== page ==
Persistence and Progress, Dusty and Etta
The new year arrived and still my manuscript isn’t a book. A moment of despair (OK more than a moment) when I realized this is exactly the same situation I was in last new year.
There was a brief mid-year frenzy of activity when I finally made contact with a respected literary editor who did not want to represent me but instead gave me many good ideas on how to pursue publication on my own, followed by my respectable burst of query letters, writing samples, bios, and keeping a careful log of whom I contacted and when.
The rest of the year spent like Dusty Springfield; meanwhile, one by one, drawing big black lines through each name when the rejection impersonal note/email arrived.
By December, only one was left, the nice folks at Atticus, for whom I still hold out hope, but they’re taking for-f——–ever to give me an answer.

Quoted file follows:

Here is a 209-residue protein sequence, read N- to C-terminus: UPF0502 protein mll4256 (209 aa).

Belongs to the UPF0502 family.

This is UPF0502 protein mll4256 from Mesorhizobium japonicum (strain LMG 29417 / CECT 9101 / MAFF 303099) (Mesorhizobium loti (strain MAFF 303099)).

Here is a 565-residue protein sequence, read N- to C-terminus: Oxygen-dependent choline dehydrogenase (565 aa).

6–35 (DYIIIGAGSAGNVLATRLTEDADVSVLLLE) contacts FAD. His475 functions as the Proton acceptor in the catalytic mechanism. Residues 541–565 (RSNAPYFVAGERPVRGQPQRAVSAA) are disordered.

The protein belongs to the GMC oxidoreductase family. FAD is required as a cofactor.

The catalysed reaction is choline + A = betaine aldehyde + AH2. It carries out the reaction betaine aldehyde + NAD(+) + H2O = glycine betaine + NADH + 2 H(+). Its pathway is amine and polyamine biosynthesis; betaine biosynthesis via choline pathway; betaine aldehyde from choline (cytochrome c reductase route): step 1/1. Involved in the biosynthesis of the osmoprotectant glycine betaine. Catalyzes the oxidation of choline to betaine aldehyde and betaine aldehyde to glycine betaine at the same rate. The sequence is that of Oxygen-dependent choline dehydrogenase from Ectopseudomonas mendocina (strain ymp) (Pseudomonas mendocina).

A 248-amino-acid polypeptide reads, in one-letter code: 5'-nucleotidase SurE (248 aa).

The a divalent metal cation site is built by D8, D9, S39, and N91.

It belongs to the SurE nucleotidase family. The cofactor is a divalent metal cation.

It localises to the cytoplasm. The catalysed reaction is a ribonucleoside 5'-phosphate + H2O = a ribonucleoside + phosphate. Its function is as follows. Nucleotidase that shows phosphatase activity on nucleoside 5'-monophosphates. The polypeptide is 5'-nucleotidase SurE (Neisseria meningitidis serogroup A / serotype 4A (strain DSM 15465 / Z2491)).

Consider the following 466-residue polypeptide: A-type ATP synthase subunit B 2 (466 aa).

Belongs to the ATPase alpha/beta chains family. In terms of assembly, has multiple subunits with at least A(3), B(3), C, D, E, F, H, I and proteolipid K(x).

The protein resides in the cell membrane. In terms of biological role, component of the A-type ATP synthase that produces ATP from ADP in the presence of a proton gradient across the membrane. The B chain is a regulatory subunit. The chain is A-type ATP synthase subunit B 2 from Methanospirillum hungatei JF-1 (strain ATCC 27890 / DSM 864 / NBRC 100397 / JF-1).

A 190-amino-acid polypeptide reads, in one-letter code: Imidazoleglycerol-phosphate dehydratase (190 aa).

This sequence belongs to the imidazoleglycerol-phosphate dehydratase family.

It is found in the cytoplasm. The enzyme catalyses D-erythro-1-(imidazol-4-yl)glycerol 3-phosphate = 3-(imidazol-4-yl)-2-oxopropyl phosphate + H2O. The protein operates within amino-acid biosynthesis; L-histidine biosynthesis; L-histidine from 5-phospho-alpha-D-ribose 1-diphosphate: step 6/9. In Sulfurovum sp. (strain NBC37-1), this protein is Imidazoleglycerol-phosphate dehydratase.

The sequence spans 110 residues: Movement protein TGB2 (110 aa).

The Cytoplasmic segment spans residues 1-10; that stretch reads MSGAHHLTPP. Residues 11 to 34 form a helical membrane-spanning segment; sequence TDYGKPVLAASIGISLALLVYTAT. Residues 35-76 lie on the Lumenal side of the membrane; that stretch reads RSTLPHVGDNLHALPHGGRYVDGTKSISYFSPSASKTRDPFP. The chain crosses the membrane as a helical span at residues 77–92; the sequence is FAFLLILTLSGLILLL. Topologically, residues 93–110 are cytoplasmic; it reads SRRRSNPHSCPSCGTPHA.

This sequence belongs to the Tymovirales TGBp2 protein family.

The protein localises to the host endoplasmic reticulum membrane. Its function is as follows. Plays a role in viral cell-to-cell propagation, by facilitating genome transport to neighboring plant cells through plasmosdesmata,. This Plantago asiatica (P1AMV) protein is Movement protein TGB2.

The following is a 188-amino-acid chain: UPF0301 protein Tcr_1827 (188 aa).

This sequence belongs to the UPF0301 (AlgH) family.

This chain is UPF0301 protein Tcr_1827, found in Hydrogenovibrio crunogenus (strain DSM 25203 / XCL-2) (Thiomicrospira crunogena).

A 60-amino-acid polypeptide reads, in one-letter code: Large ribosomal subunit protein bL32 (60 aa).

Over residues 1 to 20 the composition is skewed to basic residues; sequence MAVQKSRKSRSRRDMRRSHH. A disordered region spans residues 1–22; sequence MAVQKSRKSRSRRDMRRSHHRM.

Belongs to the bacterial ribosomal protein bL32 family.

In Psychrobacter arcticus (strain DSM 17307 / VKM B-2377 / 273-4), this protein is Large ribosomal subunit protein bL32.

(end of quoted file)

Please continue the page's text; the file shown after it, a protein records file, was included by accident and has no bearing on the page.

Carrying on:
And another, McSweeney’s, who had not replied except to say they’d received my manuscript – back in August. I’d tried sending follow-up emails, but they all bounced back. Their web site said they’d changed their submission process, but if you’d already submitted using the now-defunct process, your work would still be read. (These are the folks who say on their web site that the time it takes them to respond is “forever.”) Just be patient, they said. Wearing thin.
I heard from another writer that their editorship had changed and tried to find out name of the new editor, tried to get this writer I’d met to help me (since he claimed to know them), but he never answered my emails).
So in desperation I sent a message to their generic, customer service email, and the next day got a reply from a real, not rumored, associate editor. Just as I’d feared, my submission had been lost amid all the changes there (which were true). Send it directly to me, she said, and I will put it in the front of our reading queue.
Does this constitute progress? I’m saying yes, and if I’m right, my tune may change from “Wishin’ and Hopin'” to that passionately voiced song from the great talent we lost just yesterday: “At Last.”